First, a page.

I do not agree with the view of some Catholic traditionalists, that the Novus Ordo Mass is not valid. My objection is to the way it is almost invariably celebrated, which contravenes the guidelines in Sacrosanctum Concilium and the General Instruction of the Roman Missal to the point of abuse. Thus, in practice, if I am not to end up getting angry and in no condition to receive communion, I have to find a Mass in the Extraordinary Form. At my local parish it is squeezed in on a Saturday evening between a Spanish Mass and a Polish one, squeezed being the operative word when the Spanish one runs over time and the Poles are wandering in during the distribution of communion, so that one has to climb over them to get back to ones place. It is also celebrated on Sundays at a religous house out of town at 12 noon, not a convenient time for a lot of people, and at a cost of 82kr, about €8.5, for the return journey.

But it is not celebrated consistently or reliably. There are only the two priests who are willing to say it; the others are firmly opposed. So it stops when the priests are on holiday or sick, and in practice that means much of the summer.

In that situation it is tempting to look to the east for a consistently worthy form of worship. With the large influx of Christians from Orthodox countries, we are spoilt for choice.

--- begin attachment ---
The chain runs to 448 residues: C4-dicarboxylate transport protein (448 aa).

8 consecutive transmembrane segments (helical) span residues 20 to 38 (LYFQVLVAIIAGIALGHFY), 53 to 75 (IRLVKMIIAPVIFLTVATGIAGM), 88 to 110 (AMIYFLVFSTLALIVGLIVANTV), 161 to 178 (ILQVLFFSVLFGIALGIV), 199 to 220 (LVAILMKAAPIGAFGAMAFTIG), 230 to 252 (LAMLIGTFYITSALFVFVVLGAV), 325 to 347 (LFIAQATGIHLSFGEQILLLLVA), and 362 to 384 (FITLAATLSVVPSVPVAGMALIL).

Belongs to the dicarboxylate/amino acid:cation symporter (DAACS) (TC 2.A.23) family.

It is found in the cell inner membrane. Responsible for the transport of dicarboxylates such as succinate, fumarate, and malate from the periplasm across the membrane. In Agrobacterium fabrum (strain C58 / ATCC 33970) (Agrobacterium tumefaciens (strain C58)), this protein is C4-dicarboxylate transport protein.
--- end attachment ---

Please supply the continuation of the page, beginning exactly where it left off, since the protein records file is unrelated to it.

onsdag 16 augusti 2017

The Journey East #2

The state of the Catholic Church
A few years ago I visited Riga, the capital of Latvia. At 9.30 in the evening, a crowd of young people came streaming out of a Catholic church in the city centre. This speaks of a church in a healthy condition. It is exceptional for Europe. In most of Western Europe, it is in accelerating decline. The picture is better in Poland but there too, it is not what it was, as secularisation takes hold. In France and Germany, and in formerly solid Catholic countries such as Spain and Italy, the Catholic church has seen near-collapse.

It is the same story in the English speaking world: Britain, the USA, Australia; the Irish Republic, formerly a bastion of Catholicism, have experienced a precipitous decline in Mass attendance and vocations to the priesthood.